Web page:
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Graduate Defense: Ehsan Moshkelgosha

April 7 @ 12:00 pm - 2:00 pm MDT

Dissertation Information

Title: Phase Field Modeling of Crack Growth in Shape Memory Ceramics

Program: Doctor of Philosophy in Materials Science and Engineering

Advisor: Dr. Mahmood Mamivand, Mechanical and Biomedical Engineering

Committee Members: Dr. Peter Müllner, Materials Science and Engineering, Dr. Brian Jaques, Materials Science and Engineering, and Dr. Mohsen Asle Zaeem, Materials Science and Engineering


Shape memory ceramics (SMCs) are promising candidates for actuators in extreme environments such as high temperature and corrosive applications. Despite outstanding energy dissipation, compared to metallic shape memory materials, SMCs suffer from a sudden brittle fracture. While the interaction of crack propagation and phase transformation in SMCs has been the subject of several experimental and theoretical studies, mainly at the macroscale, the fundamental understanding of the dynamic interaction of crack propagation and martensitic transformation is poorly understood. This dissertation attempts to provide a mathematical model for crack propagation in transformable zirconia to address the shortage of classical methods. This dissertation uses the phase field framework to fully couple the martensitic transformation to the variational formulation of brittle fracture.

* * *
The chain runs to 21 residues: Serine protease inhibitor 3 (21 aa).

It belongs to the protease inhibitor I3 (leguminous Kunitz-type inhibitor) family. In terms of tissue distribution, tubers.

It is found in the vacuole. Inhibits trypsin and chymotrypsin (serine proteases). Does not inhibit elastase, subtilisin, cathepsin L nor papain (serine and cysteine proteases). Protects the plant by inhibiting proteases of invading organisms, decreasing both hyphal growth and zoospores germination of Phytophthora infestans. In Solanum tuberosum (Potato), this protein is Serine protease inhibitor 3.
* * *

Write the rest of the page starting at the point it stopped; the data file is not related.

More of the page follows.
Firstly, the model is parameterized for single crystal zirconia, which experiences tetragonal to monoclinic transformation during crack propagation. For mode I of fracture, the opening mode, crack shows an unusual propagation path that is in good agreement with the experiments and indicates the significant role of phase transformation on the crack propagation path. The investigation on the effect of lattice orientation on crack propagation shows that the lattice orientation has a significant influence not only on the crack propagation path but also on the magnitude of the transformation toughening.

Secondly, The model is parameterized for tetragonal polycrystalline zirconia, and the experimental data from literature were used to validate the model. The model predicts the three dominant crack propagation patterns which were observed experimentally, including the secondary crack initiation, crack branching, and grain bridging. The model shows the critical role of texture engineering in toughening enhancement. Polycrystalline zirconia samples with grains that make low angles between the a-axis in the tetragonal phase and the crack plane, show higher transformation toughening, due to maximum hydrostatic strain release perpendicular to the crack tip. The model also shows the grain boundary engineering as a way to enhance the transformation toughening. The maximum fracture toughness occurs at a specific grain size, and further coarsening or refinement reduces the fracture toughness. This optimum grain size is the consequence of the competition between the toughening enhancement and MT suppression with grain refinement.

Finally, we parameterized the model for the 3D single crystal zirconia, which experienced stress- and thermal-induced tetragonal to monoclinic transformation. The developed 3D model considers all 12 monoclinic variants, making it possible to acquire realistic microstructures. Surface uplifting, self-accommodated martensite pairs formation, and transformed zone fragmentation were observed by the model, which agrees with the experimental observations. The influence of the crystal lattice orientation is investigated in this study, which reveals its profound effects on the transformation toughening and crack propagation path.